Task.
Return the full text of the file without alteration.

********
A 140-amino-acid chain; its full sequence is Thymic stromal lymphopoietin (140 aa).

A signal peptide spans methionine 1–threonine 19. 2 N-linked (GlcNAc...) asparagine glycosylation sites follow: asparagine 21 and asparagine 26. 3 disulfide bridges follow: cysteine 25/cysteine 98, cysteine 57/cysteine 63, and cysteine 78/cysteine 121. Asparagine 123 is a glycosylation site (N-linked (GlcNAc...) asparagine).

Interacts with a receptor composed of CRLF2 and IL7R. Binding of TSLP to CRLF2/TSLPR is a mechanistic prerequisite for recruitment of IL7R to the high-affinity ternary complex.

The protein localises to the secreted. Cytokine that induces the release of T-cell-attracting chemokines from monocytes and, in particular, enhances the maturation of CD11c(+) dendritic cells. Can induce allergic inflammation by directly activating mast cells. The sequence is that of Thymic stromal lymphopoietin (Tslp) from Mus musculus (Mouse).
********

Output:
A 140-amino-acid chain; its full sequence is Thymic stromal lymphopoietin (140 aa).

A signal peptide spans methionine 1–threonine 19. 2 N-linked (GlcNAc...) asparagine glycosylation sites follow: asparagine 21 and asparagine 26. 3 disulfide bridges follow: cysteine 25/cysteine 98, cysteine 57/cysteine 63, and cysteine 78/cysteine 121. Asparagine 123 is a glycosylation site (N-linked (GlcNAc...) asparagine).

Interacts with a receptor composed of CRLF2 and IL7R. Binding of TSLP to CRLF2/TSLPR is a mechanistic prerequisite for recruitment of IL7R to the high-affinity ternary complex.

The protein localises to the secreted. Cytokine that induces the release of T-cell-attracting chemokines from monocytes and, in particular, enhances the maturation of CD11c(+) dendritic cells. Can induce allergic inflammation by directly activating mast cells. The sequence is that of Thymic stromal lymphopoietin (Tslp) from Mus musculus (Mouse).